Read more: http://www.timesofisrael.com/greeks-find-cause-of-all-their-woes-the-jews/

Since the New York Times didn't print Frimet Roth's letter, I am calling attention to it and am directing you to read it here.

29 Mar 2013

Zeman Herutenu

Our Sages, in formulating the text of the Yom Tob prayer, referred to Pesah as “Zeman Herutenu” – “our occasion of freedom.” The central theme of Pesah, then, is freedom.

Tradition teaches that our holidays are not purely commemorative. We do not observe the holidays simply to commemorate events that took place long ago. Rather, the forces that were in play and brought about those events resurface each year on each holiday. This means that on Pesah we do not simply commemorate our attainment of freedom from the Egyptians, but rather have the unique potential to achieve freedom ourselves. On Pesah, the spiritual forces that enable us to achieve freedom are available to us, empowering us to reach this goal.
Continue reading: http://www.dailyhalacha.com/WeeklyParasha.asp

You're in the army now

This week I read an article titled Israel: Bits, Bytes and Bombs by Thomas Friedman wrote, "Which is why Palestinians need to drop all their preconditions and enter negotiations and Israel needs to halt settlements and test and test again whether President Mahmoud Abbas and Prime Minister Salam Fayyad of the Palestinian Authority can deliver. Thanks to their cooperation with the Israeli security services, no Israeli was killed in the West Bank by terrorism in 2012."

I was struck by the journalist's attribution that no Israeli was killed in the West Bank in 2012 due to PA cooperation. What about the attacks thwarted solely by the Israeli army or the rock attacks that led to on an infant being critically injured?

This morning YNET writes, "The IDF released a video Thursday featuring two Tanzim members as they open fire at cars traveling in the West Bank. The shooting took place in February.

Once the cameras spotted the shooters, an IDF unit arrived at the scene and apprehended the terrorists." Watch video here.

Speaking about the army, the Washington Post reports, "A U.S. Army veteran, who boasted on Facebook of his military adventures with Syrian rebels, was charged Thursday with firing rocket propelled grenades as part of an attack led by an al-Qaida group against the government of Syrian President Bashar al-Assad.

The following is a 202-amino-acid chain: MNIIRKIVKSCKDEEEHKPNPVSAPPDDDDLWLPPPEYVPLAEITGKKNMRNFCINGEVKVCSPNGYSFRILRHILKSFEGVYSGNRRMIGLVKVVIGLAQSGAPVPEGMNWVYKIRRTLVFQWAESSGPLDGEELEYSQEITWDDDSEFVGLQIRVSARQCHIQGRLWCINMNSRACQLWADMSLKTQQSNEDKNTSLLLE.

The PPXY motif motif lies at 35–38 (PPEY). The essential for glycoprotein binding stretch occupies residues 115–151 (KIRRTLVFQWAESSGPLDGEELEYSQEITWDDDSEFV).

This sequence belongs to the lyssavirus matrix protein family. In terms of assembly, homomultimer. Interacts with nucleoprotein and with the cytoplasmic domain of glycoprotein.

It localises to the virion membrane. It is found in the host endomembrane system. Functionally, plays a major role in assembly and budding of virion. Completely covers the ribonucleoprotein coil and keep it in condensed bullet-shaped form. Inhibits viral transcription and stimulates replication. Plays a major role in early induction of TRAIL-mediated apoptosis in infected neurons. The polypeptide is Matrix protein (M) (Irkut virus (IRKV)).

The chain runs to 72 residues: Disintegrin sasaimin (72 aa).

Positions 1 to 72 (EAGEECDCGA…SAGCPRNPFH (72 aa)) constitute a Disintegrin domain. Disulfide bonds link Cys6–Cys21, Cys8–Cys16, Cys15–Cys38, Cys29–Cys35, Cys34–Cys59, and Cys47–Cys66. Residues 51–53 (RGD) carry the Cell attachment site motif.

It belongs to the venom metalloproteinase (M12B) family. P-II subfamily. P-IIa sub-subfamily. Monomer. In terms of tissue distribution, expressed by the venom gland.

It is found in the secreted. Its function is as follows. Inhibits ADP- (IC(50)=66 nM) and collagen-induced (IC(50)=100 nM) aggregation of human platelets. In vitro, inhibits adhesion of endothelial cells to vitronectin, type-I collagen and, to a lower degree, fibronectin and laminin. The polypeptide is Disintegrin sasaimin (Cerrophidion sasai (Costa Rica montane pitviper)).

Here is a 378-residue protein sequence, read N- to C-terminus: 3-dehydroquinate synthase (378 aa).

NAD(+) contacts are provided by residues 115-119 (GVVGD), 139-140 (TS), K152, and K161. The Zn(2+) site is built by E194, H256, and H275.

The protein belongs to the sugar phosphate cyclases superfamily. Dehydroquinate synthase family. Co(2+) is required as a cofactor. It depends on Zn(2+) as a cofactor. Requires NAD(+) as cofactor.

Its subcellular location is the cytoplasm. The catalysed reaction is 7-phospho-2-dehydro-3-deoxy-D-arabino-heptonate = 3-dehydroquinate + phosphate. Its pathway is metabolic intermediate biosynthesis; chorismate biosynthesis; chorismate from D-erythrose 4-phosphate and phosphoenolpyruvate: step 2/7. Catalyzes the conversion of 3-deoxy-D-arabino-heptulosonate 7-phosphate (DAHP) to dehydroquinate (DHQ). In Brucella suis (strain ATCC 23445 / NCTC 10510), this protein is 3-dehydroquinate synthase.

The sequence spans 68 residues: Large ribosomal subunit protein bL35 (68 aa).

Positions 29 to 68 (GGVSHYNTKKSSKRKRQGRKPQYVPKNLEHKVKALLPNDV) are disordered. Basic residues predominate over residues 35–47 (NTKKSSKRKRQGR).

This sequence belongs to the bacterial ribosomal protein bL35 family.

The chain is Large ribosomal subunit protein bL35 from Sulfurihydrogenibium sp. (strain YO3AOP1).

Eric Harroun, 30, of Phoenix, was charged in U.S. District Court in Alexandria with conspiring to use a weapon of mass destruction — specifically, a rocket propelled grenade launcher — outside the U.S."

...On the Facebook page, Harroun also stated that “the only good Zionist is a dead Zionist” and that he intended to travel to the Palestinian territory because of Israeli atrocities there, according to the affidavit. The affidavit states that Harroun served in the Army from 2000 to 2003, when he received a medical discharge after he was injured in a car accident.
Read more: http://www.washingtonpost.com/local/us-army-veteran-charged-with-fighting-with-al-qaida-in-syria-using-weapon-of-mass-destruction/2013/03/28/33354c02-97d7-11e2-b5b4-b63027b499de_print.html

28 Mar 2013

Jewish artifacts and Jewish comments

Jewish Artifacts To Go For Millions In Steinhardt Judaica Auction.
Steinhardt bought Biblical antiquities and ceremonial objects and books from the Middle Ages and the Renaissance. He acquired the second volume of a 15th-century illuminated manuscript of Jewish laws, the Mishneh Torah. (The first volume had already been taken by the Vatican.) And he kept buying tzedakah boxes.
The Mishneh Torah is going on the block with an estimate of $4.5 million to $6 million,...